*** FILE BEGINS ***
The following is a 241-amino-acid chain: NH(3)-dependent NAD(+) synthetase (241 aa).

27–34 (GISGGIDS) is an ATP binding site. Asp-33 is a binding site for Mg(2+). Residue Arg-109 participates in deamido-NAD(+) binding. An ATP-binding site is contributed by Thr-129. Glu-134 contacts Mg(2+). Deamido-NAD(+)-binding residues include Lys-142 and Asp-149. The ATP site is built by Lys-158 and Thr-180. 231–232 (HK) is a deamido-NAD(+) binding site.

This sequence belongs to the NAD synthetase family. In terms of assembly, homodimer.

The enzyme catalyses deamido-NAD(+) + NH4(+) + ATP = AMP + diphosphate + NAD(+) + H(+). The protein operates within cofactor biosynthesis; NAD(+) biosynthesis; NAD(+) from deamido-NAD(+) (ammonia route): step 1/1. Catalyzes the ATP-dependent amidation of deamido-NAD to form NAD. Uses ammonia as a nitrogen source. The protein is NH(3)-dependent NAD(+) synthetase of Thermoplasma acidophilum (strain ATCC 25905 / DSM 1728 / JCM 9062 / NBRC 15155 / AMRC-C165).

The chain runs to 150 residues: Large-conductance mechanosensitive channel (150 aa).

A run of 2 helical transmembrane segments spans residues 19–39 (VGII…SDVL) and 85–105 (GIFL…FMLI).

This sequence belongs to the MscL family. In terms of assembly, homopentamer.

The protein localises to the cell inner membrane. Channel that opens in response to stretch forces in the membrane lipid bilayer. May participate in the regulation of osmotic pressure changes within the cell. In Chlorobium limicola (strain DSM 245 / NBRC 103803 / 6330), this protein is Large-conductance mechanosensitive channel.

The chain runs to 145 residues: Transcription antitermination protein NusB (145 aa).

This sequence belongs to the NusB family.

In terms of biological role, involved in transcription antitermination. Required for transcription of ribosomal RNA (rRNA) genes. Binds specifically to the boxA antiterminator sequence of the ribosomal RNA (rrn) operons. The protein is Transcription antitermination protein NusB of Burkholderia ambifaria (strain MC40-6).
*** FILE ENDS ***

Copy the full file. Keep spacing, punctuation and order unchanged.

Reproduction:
The following is a 241-amino-acid chain: NH(3)-dependent NAD(+) synthetase (241 aa).

27–34 (GISGGIDS) is an ATP binding site. Asp-33 is a binding site for Mg(2+). Residue Arg-109 participates in deamido-NAD(+) binding. An ATP-binding site is contributed by Thr-129. Glu-134 contacts Mg(2+). Deamido-NAD(+)-binding residues include Lys-142 and Asp-149. The ATP site is built by Lys-158 and Thr-180. 231–232 (HK) is a deamido-NAD(+) binding site.

This sequence belongs to the NAD synthetase family. In terms of assembly, homodimer.

The enzyme catalyses deamido-NAD(+) + NH4(+) + ATP = AMP + diphosphate + NAD(+) + H(+). The protein operates within cofactor biosynthesis; NAD(+) biosynthesis; NAD(+) from deamido-NAD(+) (ammonia route): step 1/1. Catalyzes the ATP-dependent amidation of deamido-NAD to form NAD. Uses ammonia as a nitrogen source. The protein is NH(3)-dependent NAD(+) synthetase of Thermoplasma acidophilum (strain ATCC 25905 / DSM 1728 / JCM 9062 / NBRC 15155 / AMRC-C165).

The chain runs to 150 residues: Large-conductance mechanosensitive channel (150 aa).

A run of 2 helical transmembrane segments spans residues 19–39 (VGII…SDVL) and 85–105 (GIFL…FMLI).

This sequence belongs to the MscL family. In terms of assembly, homopentamer.

The protein localises to the cell inner membrane. Channel that opens in response to stretch forces in the membrane lipid bilayer. May participate in the regulation of osmotic pressure changes within the cell. In Chlorobium limicola (strain DSM 245 / NBRC 103803 / 6330), this protein is Large-conductance mechanosensitive channel.

The chain runs to 145 residues: Transcription antitermination protein NusB (145 aa).

This sequence belongs to the NusB family.

In terms of biological role, involved in transcription antitermination. Required for transcription of ribosomal RNA (rRNA) genes. Binds specifically to the boxA antiterminator sequence of the ribosomal RNA (rrn) operons. The protein is Transcription antitermination protein NusB of Burkholderia ambifaria (strain MC40-6).